Over the years I have been so amazed at how the Scripture shows all of this to be true. Once you believe that God honestly loves you, that His only motivation toward you is love, you can begin to see that love everywhere. Once you believe that we were made to depend on Him and His gifts of grace, you begin to see how active He has been. Once you believe that all He wants is for us to live in relationship with Him, enjoying the love He has for us, that’s when the whole thing opens up. Everything is different from that perspective. You can see that Adam and Eve’s sin was in trying to do for themselves what God wanted to do for them. You can see that the Law was given to show them that they could never be holy on their own and to pull them back to Him. You can see that He is never disappointed in His people, never surprised by their sin, and that He never stops loving them.
Well, that’s probably enough, more than most will read. Obviously, this is the passion of my heart and the motivation of my ministry. I have seen and experienced so much pain from that “performance yoke” and, if I can help a few to find the way out, it will be so good. I would be happy to communicate more on this. God bless you as you seek His rest!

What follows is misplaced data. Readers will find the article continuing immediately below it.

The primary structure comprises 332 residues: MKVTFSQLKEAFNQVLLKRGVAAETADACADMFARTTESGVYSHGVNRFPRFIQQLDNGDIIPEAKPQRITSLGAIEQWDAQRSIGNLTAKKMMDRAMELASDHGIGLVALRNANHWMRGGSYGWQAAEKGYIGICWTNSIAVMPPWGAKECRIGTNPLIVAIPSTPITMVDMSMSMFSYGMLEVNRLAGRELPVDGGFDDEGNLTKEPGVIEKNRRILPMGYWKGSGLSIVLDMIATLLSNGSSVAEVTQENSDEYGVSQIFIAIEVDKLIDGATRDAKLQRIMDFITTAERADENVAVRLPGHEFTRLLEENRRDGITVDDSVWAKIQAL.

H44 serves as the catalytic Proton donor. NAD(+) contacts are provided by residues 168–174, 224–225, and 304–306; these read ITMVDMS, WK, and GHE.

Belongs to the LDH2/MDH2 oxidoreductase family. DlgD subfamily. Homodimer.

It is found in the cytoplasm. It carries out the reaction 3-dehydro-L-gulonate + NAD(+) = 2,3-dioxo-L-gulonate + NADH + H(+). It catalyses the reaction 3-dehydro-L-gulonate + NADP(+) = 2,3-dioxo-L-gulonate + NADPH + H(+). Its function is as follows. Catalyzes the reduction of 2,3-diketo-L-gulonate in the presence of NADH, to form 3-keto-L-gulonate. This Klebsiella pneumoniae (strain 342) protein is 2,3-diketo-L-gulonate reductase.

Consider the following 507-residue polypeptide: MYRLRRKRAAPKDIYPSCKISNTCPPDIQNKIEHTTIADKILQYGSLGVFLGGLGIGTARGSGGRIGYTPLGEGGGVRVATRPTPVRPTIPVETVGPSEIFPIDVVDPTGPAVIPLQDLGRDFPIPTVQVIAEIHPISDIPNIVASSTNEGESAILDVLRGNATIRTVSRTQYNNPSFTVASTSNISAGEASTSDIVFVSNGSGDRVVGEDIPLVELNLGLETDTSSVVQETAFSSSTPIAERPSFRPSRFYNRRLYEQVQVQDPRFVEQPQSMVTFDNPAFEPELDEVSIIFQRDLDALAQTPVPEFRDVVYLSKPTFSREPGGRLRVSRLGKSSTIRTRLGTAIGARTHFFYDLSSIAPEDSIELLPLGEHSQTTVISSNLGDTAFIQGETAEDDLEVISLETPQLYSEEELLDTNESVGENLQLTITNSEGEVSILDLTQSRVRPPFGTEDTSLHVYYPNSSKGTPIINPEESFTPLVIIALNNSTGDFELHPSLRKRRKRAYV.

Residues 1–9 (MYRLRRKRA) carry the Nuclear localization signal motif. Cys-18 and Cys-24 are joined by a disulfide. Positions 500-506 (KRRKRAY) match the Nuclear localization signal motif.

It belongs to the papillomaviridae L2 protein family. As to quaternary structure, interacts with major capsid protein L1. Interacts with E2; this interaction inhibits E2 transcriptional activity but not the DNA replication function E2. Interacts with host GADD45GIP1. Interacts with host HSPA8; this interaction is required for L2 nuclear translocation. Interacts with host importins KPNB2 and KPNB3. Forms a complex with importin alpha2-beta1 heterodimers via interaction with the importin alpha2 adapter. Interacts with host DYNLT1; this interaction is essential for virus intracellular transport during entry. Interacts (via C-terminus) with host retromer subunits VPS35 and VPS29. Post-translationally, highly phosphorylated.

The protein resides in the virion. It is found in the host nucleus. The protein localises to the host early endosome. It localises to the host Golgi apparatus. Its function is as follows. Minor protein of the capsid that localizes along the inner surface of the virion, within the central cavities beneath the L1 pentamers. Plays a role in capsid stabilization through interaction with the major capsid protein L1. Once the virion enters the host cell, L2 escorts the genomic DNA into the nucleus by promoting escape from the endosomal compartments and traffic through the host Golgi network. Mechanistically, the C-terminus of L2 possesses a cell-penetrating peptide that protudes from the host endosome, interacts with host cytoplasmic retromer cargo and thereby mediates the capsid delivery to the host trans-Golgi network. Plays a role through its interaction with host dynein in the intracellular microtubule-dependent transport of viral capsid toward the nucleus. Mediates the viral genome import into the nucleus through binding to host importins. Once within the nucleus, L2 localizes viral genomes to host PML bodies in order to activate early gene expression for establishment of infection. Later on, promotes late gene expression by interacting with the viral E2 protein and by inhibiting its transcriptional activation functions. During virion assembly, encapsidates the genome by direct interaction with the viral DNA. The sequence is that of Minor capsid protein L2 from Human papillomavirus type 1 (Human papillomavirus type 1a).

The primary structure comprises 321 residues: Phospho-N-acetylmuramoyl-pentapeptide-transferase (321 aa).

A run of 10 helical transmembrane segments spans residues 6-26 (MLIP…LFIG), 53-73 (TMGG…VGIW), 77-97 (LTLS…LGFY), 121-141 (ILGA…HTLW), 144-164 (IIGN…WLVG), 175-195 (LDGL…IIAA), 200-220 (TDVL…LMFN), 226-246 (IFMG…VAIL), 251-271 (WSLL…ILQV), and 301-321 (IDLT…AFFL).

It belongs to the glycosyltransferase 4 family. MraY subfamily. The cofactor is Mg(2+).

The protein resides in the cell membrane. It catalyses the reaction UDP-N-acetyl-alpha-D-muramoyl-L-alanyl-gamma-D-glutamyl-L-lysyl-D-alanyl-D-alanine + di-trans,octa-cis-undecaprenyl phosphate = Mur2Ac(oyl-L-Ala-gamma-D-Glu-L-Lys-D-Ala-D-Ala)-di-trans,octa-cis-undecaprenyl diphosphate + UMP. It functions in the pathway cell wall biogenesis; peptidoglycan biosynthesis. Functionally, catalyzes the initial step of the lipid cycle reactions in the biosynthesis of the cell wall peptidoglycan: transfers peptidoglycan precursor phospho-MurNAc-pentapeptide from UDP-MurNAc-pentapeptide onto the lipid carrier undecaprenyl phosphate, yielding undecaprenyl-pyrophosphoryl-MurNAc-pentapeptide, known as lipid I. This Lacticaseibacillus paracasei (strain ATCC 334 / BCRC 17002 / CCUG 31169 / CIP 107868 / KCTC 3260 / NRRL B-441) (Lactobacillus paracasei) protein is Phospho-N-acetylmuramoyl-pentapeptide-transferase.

David Orrison has been a pastor for over 30 years with a sincere desire to help people know the love and grace of the Lord Jesus. He holds a PhD in Theology from Trinity Seminary. He has worked with pastors and other church leaders who have been discouraged by the expectations and failures of ministry. He has also helped parents, spouses, and young people who have been hurt by the legalistic teaching of what he calls, “performance spirituality.” His website, www.gracefortheheart.org, and blog, http://graceformyheart.wordpress.com, have been sources of encouragement and teaching for many. He is available for speaking engagements as well. He and his wife, Alice, have eight sons and live in Colorado.